Environmental Health in Rural Communities: Drinking Water and Sanitation
Environmental Health in Rural Communities: Drinking Water and Sanitation for K-12 focuses on the importance of clean drinking water, safe housing and sanitation for rural Alaska. The eight lessons and 50 activities examine environmental problems in the community and how they impact human health. With a better understanding of the issues involved village members can ensure a healthy environment for future generations.
Lesson One teaches about the sources of water (groundwater and surface water), and the types of water delivery systems (washeterias, septic tanks and wells, piped systems and tank water systems), what diseases are spread by unclean drinking water, symptoms, treatment and method of prevention. Lessons Two and Three cover possible contaminates in drinking water, how to disinfect water sources, sample water, and how to interpret test results.
The disposal of human waste, handling of toxic materials, sewage lagoons and the health risks associated with raw waste are discussed in Lesson Four. Because many areas of the state are subject to flooding and the possibility of bacterial or/and fuel contamination in the drinking water, Lesson Five teaches how to insure safe sanitation during and after a flood.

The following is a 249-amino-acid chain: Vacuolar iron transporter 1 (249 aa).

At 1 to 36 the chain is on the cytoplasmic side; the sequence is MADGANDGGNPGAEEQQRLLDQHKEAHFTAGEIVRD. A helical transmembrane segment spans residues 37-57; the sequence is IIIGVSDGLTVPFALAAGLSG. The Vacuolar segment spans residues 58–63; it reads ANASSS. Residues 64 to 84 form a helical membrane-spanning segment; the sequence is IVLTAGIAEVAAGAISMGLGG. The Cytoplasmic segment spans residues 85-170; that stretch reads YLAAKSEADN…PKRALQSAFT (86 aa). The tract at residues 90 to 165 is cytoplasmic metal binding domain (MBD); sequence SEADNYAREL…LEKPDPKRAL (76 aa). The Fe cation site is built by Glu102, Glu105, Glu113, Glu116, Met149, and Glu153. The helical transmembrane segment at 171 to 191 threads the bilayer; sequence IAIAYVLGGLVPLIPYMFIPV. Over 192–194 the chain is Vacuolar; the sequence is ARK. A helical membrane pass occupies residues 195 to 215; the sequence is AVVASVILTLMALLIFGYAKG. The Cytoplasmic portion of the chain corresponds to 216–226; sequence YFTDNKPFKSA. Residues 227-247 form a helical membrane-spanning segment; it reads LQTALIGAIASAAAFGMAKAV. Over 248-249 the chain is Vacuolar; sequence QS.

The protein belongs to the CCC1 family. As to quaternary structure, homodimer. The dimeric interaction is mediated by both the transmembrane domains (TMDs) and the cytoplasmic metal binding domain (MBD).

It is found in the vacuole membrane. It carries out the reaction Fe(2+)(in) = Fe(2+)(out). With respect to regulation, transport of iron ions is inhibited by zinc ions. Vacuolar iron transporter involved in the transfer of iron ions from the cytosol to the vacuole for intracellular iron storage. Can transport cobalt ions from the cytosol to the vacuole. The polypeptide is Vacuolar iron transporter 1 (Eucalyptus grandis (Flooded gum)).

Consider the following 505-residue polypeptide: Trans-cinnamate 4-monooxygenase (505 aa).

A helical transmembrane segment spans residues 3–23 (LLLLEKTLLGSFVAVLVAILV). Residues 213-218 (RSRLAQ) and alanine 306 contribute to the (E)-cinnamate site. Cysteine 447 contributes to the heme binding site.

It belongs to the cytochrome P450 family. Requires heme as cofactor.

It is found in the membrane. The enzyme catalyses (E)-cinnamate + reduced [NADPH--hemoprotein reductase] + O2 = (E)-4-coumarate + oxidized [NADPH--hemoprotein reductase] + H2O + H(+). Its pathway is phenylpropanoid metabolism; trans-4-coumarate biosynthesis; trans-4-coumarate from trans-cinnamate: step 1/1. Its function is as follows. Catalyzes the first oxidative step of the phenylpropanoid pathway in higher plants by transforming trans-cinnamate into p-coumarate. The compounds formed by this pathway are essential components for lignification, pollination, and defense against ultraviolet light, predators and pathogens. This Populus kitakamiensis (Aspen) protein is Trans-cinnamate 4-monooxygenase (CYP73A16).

Housing in rural Alaska and the environmental problems associated with it, such as, wood smoke, mold and radon are the subjects of Lessons Six, Seven and Eight. The activities for these three lessons explore the history and types of housing in the area, and uses the newsletters of the IRHA to learn about the work the Regional Housing Authority in rural Alaska. Several activities focus on the health problems arising from the burning of wood. Students are to survey their homes and communities for mold and to how to safety clean up the mold. Radon in the home and school, its effect on health and what can do done about it are also covered in other activities.